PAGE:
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PV system showing its age
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RenewableCandy



Joined: 12 Sep 2007
Posts: 12469
Location: York

PostPosted: Mon Jun 23, 2014 11:24 am    Post subject: PV system showing its age Reply with quote

LIke "all things electronic" (at least, in my experience) an inverter will eventually get upset and pack up. Ours did so, with perfect timing, 2 days before midsummer Sad

But enough whingeing. The techie chap I spoke with, after taking us through a complete powerdown and powerup to check that it really was, to use the technical term, fecked, explained that these are the type of thing that needs checked-over every few years. Especially if one happened to have had a system put in during the heady early days of FiTs.

The question is, to those others who have a bog-standard grid tie system: has anyone had theirs checked-over, do any faults get found, and how much does one generally pay for the privilege? Does anyone have a "service agreement" (like the ones some people have for boilers)?
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Potemkin Villager



Joined: 14 Mar 2006
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Location: Narnia

PostPosted: Mon Jun 23, 2014 7:54 pm    Post subject: Reply with quote

It would be interesting to find out what failed and why. It could be something simple that is easily and cheaply repaired and then again probably not! I imagine the replacement cost hurts.

Roof mounted PV panels and wiring are potentially good antenna systems for intercepting atmospheric disturbances like nearby lightning strikes and delivering nasty spikes to non indestructible inverter electronics.

The electricity distribution system is also a good source of all sorts of pulses, surges and transient over and under voltages of varying duration and amplitude.

Good design should provide some degree of protection but this can never be 100% effective. I really do not see how "checking it over" will help.

My guess would be that the power devices have been zapped, though it could be lots of other things.

I was very impressed once examining the lightning damage from a nearby strike done to the controller of a wee Prove turbine on a very exposed hill top location.

To use that technical term again it was welded and truly fecked! Sad
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Lurkalot



Joined: 08 Mar 2014
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PostPosted: Mon Jun 23, 2014 9:45 pm    Post subject: Reply with quote

A friend of mine has panels and they have stopped producing power , or at least that is what the control panel is telling him . However, he is having a problem getting anyone to actually look at them. One company wanted something like £350 to investigate the problem but by far the most common response was being told that " we can't touch that because it might invalidate your insurance" .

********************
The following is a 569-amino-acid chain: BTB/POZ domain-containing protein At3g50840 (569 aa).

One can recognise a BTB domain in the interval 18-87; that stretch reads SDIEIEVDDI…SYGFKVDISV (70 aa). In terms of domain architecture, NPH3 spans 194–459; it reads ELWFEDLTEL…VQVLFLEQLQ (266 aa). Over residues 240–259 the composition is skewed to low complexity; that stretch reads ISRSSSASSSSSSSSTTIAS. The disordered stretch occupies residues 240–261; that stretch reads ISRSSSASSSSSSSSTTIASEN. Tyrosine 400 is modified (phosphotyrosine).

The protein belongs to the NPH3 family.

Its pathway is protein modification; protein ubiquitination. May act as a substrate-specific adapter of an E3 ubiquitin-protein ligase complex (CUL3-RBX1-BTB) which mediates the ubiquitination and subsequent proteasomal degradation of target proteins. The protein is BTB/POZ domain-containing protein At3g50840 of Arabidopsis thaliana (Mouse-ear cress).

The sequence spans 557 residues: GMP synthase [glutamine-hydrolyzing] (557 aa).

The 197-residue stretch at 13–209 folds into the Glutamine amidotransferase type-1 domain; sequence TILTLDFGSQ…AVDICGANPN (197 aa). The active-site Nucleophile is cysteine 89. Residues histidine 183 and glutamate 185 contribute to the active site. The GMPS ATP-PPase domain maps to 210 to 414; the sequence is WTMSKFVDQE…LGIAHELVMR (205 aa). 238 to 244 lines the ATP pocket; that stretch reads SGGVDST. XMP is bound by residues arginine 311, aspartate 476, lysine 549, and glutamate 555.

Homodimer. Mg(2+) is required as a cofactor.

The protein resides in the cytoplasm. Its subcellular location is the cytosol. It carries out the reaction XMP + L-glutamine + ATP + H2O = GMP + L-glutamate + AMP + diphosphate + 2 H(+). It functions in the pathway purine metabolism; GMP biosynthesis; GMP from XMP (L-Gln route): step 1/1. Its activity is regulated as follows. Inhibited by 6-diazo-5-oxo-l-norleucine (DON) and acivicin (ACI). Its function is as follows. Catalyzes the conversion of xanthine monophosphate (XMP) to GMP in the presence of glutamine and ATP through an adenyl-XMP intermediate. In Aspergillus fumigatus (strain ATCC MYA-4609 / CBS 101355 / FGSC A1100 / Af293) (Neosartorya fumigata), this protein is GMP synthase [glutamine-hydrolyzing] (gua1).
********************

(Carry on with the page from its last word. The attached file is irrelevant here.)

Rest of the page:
As can be understood he's far from happy about this especially after having a lot of trouble with the FIT payments. The FIT wasn't the most important element for him but when the panels were working he was producing more than he used on a regular basis.
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fuzzy



Joined: 29 Nov 2013
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Location: The Marches, UK

PostPosted: Tue Jun 24, 2014 5:18 pm    Post subject: Reply with quote

Could the company not deduct the £350 fee from any repair bill, that would seem reasonable. Does installation or maintenance require scaffolding?
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RenewableCandy



Joined: 12 Sep 2007
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PostPosted: Tue Jun 24, 2014 7:11 pm    Post subject: Reply with quote

I did actually have the presence of mind to check National Grid in case the voltage or frequency was very low or there'd been an upset, but there hadn't.

Meanwhile, the guys have got back to me with a date (next week) and a callout fee (rather a lot less than £350 thank heaven). The device had a 5 year warranty so with a bit of luck we'll be up-and-running by next Friday.

Pity we've not been contributing to what has turned out to be a record-breaking weekend for PV.
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biffvernon